Damage may also occur if the carrying temperature is allowed to fall below that recommended by the shippers. The standard procedure for heating this type of product is through heating coils at the tank bottoms and lower sides, with heat being conveyed throughout the oil, mainly by convection current. The heat transferal becomes progressively less effective as viscosity increases. The viscosity of liquid natural fatty products is greatly influenced by temperature, and a reduction of only a few degrees can have a severe effect. If the heating process is failing to maintain sufficient fluidity within the bulk of cargo, the liquid in the heating coils' vicinity can become overheated.

During unloading operation of cargo, if the environmental temperatures are very low, further problems may arise due to solidification, which most commonly occurs when a tank is almost empty & the liquid level has decreased below the level of the heating coils. Under such circumstances, the final trash may be removed by sweeping or by steam stripping, provided the receivers can accept the fat and water mixture produced. While discharging heated products in cold environments, the Master should ensure that the maximum pumping rate is maintained and no breaks during discharge.

Dealing with Claims due Product Contamination

The most common contaminant resulting in claims is water, introducing from shore or ship tanks, pumps or lines at the time of loading, or by mistake or due to leakage. Some products contain a significant quantity of water when shipped, but the presence of excess water in others may quicken deterioration.

Traders and governmental agencies also have concerns about the contamination of edible products by particles of chemical substances. Often, but not always, these contaminants have come from residues of prior cargoes.

It is a regular practice for samples to be drawn by independent surveyors during loading, or immediately after upload, and at least one set of these samples will be given to the ship. The ship must have a collection of loading samples since most claims are based upon differences in analytical parameters in samples drawn at loading and discharge. If the Master is instructed to produce a set of samples to cargo receivers on arrival at the discharge port, it is recommended to request shippers to provide a second set of samples for shipowners. Any such samples handed to the ship should be appropriately stored during the voyage, preferably in a refrigerated store.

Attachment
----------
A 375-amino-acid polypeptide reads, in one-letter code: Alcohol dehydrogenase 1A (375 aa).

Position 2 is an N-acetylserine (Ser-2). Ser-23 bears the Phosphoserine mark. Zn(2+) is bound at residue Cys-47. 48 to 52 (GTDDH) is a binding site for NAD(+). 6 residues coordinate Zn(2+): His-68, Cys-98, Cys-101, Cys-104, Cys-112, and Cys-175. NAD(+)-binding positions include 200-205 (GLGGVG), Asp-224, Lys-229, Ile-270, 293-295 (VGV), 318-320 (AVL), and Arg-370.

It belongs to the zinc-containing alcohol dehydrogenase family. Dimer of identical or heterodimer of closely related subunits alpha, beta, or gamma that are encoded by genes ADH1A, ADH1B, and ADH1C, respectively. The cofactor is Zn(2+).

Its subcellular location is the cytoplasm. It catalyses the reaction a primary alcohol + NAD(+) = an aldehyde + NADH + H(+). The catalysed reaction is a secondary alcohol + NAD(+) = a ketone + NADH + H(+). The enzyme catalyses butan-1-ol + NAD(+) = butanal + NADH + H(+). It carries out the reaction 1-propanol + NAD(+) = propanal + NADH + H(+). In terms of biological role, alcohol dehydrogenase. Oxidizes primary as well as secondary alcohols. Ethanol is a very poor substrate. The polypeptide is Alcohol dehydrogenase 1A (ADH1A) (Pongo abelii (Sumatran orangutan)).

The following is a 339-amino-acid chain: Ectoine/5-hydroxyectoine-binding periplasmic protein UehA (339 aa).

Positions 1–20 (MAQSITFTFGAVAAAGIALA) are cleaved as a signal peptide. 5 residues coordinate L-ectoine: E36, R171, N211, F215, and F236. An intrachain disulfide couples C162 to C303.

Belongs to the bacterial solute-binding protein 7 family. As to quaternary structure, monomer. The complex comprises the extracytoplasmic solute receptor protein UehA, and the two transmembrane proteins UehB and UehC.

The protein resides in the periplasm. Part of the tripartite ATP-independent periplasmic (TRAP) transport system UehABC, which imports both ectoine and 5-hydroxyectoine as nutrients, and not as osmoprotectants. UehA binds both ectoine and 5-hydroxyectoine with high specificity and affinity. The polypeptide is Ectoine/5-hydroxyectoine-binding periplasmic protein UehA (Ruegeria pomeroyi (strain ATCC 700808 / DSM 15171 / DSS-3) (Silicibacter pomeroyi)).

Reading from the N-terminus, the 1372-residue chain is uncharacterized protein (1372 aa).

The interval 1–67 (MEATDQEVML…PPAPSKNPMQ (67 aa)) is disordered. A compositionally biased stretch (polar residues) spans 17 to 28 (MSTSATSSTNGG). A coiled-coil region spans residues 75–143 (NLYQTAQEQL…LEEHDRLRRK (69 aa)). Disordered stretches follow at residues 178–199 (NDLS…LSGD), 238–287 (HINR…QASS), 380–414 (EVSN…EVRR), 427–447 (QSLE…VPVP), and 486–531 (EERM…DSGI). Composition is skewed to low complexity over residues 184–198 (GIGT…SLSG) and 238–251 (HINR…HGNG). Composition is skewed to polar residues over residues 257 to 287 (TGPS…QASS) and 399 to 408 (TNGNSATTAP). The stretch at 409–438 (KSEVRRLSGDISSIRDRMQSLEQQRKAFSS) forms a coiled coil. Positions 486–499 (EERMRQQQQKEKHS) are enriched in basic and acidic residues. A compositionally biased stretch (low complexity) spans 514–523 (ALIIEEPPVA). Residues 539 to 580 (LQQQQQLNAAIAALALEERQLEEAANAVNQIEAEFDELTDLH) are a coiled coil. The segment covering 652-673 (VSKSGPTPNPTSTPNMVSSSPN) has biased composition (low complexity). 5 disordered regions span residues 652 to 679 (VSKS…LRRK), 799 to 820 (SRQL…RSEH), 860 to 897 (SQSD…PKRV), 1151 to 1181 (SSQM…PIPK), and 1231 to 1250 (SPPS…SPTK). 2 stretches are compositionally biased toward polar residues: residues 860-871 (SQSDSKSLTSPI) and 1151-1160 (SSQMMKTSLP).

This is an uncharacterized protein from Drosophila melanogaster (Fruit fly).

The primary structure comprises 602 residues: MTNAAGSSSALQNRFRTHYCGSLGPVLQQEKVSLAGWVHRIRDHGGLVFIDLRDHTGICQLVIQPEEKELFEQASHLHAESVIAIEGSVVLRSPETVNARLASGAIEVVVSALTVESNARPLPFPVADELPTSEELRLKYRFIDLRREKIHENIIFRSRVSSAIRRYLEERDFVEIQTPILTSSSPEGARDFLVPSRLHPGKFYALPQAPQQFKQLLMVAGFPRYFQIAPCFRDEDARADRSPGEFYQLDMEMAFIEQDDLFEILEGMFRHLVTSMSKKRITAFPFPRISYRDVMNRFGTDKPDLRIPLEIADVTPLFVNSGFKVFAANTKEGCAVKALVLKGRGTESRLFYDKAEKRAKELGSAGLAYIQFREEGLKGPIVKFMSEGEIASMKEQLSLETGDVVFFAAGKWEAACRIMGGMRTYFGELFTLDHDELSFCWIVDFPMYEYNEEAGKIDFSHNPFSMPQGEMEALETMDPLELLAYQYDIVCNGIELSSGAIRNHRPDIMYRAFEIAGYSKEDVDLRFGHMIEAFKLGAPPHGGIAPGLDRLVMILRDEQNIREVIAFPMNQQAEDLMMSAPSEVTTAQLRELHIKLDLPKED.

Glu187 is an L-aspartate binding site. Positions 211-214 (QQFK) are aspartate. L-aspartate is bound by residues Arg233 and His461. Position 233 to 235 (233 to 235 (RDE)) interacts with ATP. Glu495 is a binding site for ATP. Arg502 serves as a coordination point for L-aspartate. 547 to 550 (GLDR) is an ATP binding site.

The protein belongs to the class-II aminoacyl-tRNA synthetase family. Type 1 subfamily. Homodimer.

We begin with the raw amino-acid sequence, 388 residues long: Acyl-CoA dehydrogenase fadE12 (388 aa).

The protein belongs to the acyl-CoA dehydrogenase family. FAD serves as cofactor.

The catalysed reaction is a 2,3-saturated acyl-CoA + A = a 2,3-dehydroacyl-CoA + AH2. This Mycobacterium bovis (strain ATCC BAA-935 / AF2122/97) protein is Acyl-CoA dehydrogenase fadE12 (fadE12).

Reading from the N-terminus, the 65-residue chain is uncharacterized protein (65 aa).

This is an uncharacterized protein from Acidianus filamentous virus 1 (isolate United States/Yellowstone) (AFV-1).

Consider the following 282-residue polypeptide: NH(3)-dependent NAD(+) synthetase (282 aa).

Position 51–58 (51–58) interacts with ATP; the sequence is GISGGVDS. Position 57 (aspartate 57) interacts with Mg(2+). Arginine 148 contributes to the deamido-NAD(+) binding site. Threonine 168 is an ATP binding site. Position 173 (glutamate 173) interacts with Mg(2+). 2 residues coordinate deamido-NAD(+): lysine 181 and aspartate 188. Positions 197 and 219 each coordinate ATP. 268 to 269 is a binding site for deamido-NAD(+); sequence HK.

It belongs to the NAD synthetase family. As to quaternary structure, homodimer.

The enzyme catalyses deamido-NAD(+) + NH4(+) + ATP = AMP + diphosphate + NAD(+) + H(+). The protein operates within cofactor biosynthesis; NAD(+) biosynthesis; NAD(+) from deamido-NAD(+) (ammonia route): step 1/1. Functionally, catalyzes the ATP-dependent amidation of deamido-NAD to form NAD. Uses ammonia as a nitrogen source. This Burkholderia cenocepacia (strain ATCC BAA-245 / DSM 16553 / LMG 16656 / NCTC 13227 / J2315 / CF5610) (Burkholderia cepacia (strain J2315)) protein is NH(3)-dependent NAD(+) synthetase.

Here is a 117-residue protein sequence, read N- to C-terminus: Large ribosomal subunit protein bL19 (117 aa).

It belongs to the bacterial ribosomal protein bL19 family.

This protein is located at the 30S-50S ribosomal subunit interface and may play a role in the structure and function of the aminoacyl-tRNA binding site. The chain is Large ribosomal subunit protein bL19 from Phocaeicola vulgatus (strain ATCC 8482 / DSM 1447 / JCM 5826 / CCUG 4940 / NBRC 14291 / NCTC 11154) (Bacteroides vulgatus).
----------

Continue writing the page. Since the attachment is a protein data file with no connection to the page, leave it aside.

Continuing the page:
At the time of discharge, samples are always drawn by the receivers or their surveyors. Typical analyses conducted at both load ports and discharge ports are quite straightforward. The standard parameters determined are water, free fatty acid, unsaponifiable matter, and odor. If there is evidence or suspicion that, on delivery, the cargo does not conform to either a specification or to the loading samples, a more detailed chemical analysis may be conducted. Contaminants can be identified and determined at levels as low as ten parts per billion (ppb); contamination will result from an admixture of 10 g of contaminant with 1,000 t of cargo. The most chemical contaminant can be identified and determined at levels of 100 ppb, or 100 g per 1,000 t of cargo.

When cargo is loaded or transshipped, it is essential to consider the nature of previous shipments. In some cases, it is virtually impossible during tank cleaning to remove all traces of prior cargo to a level that is not detectable by modern laboratory equipment. Thus, restrictions are laid down in the contracts of sale regarding the immediate previous shipment carried in each of the ship's tanks. Shippers and charterers should be notified in good time of the three previous cargoes' nature carried in each tank. International agencies like FOSFA and NIOP impose restrictions, and their rules should always be consulted. They are constantly under review and may change in the future.

It is essential that, before loading, every care and attention is paid to the proper preparation of tanks, pumps, and pipelines. It is crucial that the tank coating is maintained to a high standard. The layer covering all sections of the tank must be sound because, where any breakdown of the coating occurs, mainly where epoxy and polyurethane coatings are concerned, there is a risk that previous cargoes' remains may accumulate, creating a potential source of contamination. The breakdown of epoxy coating usually manifests itself in open or closed blisters, forming pockets that cannot be reached by cleaning water. In these areas, there is also a hazard that rust may develop, which is again likely to trap cargo residues and lead to contamination.

It is not possible to properly clean tanks with damaged coatings and incidents have been recorded where traces of the previous third cargo have been found when samples of faded coatings were tested.

Another possible contamination source is the penetration and softening of epoxy and polyurethane coating by a previous cargo, which may then find its way later into newly loaded products. Masters should always discuss the cargo resistance list provided by the tank coating manufacturers, which will list cargoes to which the tank coating is resistant. For shipments not included in the list, or for loads without resistance indicators, or when differing from the maximum temperatures indicated on the list, the manufacturers should always be consulted.